If you're using a similar downloads/index.php script as we
do, there is also an option (3):
While reading the directory tree, the script counts the
number of ZIPs and compares it against a file named "package.count". So, what we've been doing when we wanted to keep a new
release "hidden" for a while is simply rename package.count into
package.count.orig -- as a consequence, the downloads would silently
sit there for getting mirrored, but not be announced on the index.php
Personally, I also find Denis' option (1) superior and will
likely implement it (any shellscript / crontab entry of anybody who's already
done it would be appreciated).
Martin Oberhuber, Senior Member of Technical
Staff, Wind River
Target Management Project
Lead, DSDP PMC Member
We're planning a substantial disk capacity
increase this quarter by adding a new disk array for the
download.eclipse.org/archive.eclipse.org files, and to store the
build.eclipse.org/CommonBuild working directories.
With this upgrade,
our ability to freeze the download.eclipse.org content will no longer
be. We currently use rsync to mirror the download files from one server to
another, but with our large downloads tree, this technique is not only
inefficient, but it has a performance impact on everything else.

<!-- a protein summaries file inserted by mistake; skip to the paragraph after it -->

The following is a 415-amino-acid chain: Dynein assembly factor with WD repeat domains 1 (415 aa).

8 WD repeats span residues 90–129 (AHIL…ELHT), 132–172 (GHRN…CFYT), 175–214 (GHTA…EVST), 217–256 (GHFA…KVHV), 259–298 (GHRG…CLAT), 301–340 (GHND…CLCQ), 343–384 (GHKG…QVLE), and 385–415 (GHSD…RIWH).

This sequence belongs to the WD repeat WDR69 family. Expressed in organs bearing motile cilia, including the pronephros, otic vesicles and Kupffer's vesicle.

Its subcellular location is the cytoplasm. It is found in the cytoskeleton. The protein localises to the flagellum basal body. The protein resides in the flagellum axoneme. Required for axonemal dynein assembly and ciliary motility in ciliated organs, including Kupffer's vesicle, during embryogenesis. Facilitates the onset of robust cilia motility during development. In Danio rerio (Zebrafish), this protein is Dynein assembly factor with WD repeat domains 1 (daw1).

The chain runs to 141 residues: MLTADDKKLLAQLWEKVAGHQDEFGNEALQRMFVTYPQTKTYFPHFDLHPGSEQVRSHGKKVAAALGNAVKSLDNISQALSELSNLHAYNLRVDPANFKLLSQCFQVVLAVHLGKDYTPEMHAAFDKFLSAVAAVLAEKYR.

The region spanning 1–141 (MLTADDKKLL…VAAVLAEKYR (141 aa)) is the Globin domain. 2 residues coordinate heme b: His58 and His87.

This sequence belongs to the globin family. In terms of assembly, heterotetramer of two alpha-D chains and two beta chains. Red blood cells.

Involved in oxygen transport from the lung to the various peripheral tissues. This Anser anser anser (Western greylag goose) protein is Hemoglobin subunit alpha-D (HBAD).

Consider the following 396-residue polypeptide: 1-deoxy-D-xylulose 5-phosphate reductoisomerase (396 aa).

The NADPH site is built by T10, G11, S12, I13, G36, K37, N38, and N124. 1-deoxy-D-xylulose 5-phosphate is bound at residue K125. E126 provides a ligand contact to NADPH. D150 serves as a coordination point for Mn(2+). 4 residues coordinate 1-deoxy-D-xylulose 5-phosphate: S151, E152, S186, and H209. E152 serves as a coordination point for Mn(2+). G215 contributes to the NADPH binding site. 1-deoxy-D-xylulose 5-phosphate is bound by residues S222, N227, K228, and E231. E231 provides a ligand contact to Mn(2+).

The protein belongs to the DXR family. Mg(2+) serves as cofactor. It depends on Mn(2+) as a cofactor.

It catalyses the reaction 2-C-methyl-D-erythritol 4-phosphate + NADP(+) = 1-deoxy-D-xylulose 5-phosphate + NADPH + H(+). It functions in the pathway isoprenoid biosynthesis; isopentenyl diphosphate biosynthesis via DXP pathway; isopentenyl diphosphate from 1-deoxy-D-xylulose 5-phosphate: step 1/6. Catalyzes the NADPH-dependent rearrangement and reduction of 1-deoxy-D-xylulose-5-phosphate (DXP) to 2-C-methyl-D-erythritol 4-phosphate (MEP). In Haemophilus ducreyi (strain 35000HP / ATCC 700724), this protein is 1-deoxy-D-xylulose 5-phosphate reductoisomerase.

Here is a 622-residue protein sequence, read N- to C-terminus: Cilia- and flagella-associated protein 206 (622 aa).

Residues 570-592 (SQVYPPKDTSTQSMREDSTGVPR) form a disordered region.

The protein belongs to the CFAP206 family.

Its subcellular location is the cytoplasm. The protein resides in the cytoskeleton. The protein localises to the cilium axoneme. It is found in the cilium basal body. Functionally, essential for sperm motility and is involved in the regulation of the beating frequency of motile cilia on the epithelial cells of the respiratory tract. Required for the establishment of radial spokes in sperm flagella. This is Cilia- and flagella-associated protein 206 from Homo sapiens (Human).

major releases such as Galileo, we will need to substitute our usual content
freeze by simply not publishing links to newly uploaded files for some
time. For most projects, this is simply a matter of delaying a page
commit for 24 hours, letting the new files sit silently while no links are
published. However, some projects use PHP to dynamically read the
directory structure and show links for files the minute they appear.
This is problematic, and this is the reason we started doing freezes in the
If your project's download page reads the directory
structure, you will need to discontinue this approach. Here are
two proposed alternatives, in the order of my preference:
1. Keep your
current 'dynamic' PHP page, but use it to generate a static HTML version of
the download page every X hours via a cronjob. The static HTML version
of your page becomes your main download page. The added bonus is each
hit to your (static) downloads page no longer generates multiple disk accesses
for reading directory structures.
2. You alter your current PHP page to
examine the date/time of the files, and only display files older than X
hours. The problem here is that your page is still wastefully inspecting
directory contents for each hit. Furthermore, if the date/time of a file
is mangled somehow (for instance, you upload with rsync -t to preserve times),
the files on download.eclipse.org may appear to be older than they
Option 1 is not only superior, but it's also likely the one that
will require less work. It could be as easy as a) rename index.php to
something.php b) add 'wget' cronjob to dump the HTML output of
something.php to index.php c) carry on normal activities.
don't yet have a definitive date for the upgrade, but we're expecting it to
happen on a weekend before the end of March. As always, if your download
pages need to be fixed, we're here to help you find a solution to make this
work. Feel free to open a bug and CC webmaster@xxxxxxxxxxx.